The only way not to overthink is to put things in perspective. For instance, my friend said recently, “No more cruises,” as if she had forgotten the joyous time we (eight of us) had together on the New England cruise last October.
The horrible news about Princess Cruises passengers who have been ill with the virus, has affected our ability to think rationally. But the cruise also gave all of us a wonderful reunion and trip.
It reminds me that cruises allowed me and my husband to see the world in a way we otherwise wouldn’t have, while also saving us time and money. Gratitude is a meaningful tool during challenging days. I feel blessed that we traveled on cruises and met people, who are still my friends.
We have to see issues from both sides, the good and bad. If we just condemn and see everything with a negative lens, our world view will become distorted.
Support the economy
Social distancing means you are not encouraged to dine in public. If you don’t want to dine in restaurants, why not order to-go? Restaurants’ business has plunged 20 to 50 percent. If each of us pick up food from restaurants at least once a week, no restaurants would need to close. If you don’t eat out, order food for your good friends who are too busy to cook. They would appreciate your goodwill. Just think of ways to help mom-and-pop businesses during this crisis. Don’t forget to leave a tip even though it’s a to-go order. Think of the wait staff who rely on tips to make a decent living. A small tip will light up their day. Small businesses are the backbone of our economy. When you save restaurants, you save jobs.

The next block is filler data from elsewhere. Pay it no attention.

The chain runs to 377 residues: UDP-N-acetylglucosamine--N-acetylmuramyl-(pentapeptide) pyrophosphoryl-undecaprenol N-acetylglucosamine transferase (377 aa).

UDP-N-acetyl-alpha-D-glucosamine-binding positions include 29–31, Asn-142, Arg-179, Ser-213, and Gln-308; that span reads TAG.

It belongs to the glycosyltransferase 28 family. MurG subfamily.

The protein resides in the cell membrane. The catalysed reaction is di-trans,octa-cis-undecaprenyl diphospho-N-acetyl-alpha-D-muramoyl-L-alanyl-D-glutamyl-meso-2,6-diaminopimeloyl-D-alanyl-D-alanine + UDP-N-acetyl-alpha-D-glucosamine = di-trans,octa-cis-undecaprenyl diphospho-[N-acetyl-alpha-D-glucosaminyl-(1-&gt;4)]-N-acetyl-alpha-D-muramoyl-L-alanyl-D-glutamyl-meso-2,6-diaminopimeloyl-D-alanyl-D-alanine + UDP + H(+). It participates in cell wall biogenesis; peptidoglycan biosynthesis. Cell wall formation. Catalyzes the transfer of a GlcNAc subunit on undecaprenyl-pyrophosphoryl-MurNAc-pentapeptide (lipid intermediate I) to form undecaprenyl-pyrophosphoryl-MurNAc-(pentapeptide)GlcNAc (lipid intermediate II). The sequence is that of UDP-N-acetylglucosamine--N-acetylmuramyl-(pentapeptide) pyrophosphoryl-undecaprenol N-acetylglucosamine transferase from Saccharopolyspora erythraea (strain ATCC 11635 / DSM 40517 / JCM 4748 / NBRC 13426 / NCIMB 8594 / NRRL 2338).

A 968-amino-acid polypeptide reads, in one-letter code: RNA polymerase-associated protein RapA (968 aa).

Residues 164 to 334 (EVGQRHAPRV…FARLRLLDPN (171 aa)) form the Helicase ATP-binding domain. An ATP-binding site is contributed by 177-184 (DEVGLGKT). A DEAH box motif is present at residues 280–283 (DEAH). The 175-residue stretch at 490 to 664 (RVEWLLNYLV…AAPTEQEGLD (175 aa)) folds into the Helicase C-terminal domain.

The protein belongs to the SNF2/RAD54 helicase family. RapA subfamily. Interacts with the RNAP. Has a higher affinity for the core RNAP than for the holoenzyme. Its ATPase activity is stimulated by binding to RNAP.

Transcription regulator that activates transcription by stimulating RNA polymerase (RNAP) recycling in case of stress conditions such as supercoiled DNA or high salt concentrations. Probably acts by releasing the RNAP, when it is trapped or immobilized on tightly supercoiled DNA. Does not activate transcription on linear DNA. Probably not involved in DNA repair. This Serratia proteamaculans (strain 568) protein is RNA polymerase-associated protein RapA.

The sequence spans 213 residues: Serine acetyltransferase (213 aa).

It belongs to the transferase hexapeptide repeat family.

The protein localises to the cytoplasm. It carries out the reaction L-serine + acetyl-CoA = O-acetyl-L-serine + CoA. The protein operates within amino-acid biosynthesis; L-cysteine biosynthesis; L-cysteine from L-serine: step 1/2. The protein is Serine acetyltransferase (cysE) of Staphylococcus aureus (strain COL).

Change bad habits
Coronavirus attacks our respiratory system and lungs. For smokers who don’t have strong lungs, this may be a good time to quit smoking. Since we are staying home more, think of habits you want to change and had no time to work on before. This may be your opportunity.
Learn something new
This is a good time to learn something new. Learn a second language through YouTube. Go to your library. Or you can check out things online and pick up from your local library. Watch movies or read that book you’ve been meaning to read, but didn’t have time to do so before.
Postpone and not cancel
I like what Kin On nursing home did. Instead of canceling its 35th anniversary gala on March 14, it is postponing to September. To organizations that are thinking of canceling, please don’t cancel, just reschedule to a later date.
You have worked so hard to organize it, please don’t disappoint your supporters and volunteers. If you plan to do a smaller or even bigger event later, it is doable because you have more time. Don’t give in to the virus.
Have a sense of humor
Crazy people do crazy things during the coronavirus, like stocking up on toilet paper. I confess, I stock up on too much stuff. Nothing much, just bags and bags of dark chocolate. My son bought me a lot over Valentine’s Day. And I treat myself with more chocolate every day. Make sure you laugh every day.
Funny videos on YouTube or comedy shows, such as Saturday Night Live and the Stephen Colbert show, cheer me up every day. Those moments will keep me going when I suddenly remember the funny faces of the Max brothers.
Keep yourself busy. Enjoy social distancing with laughter. Smile even in the worst of times.
Assunta can be reached at firstname.lastname@example.org.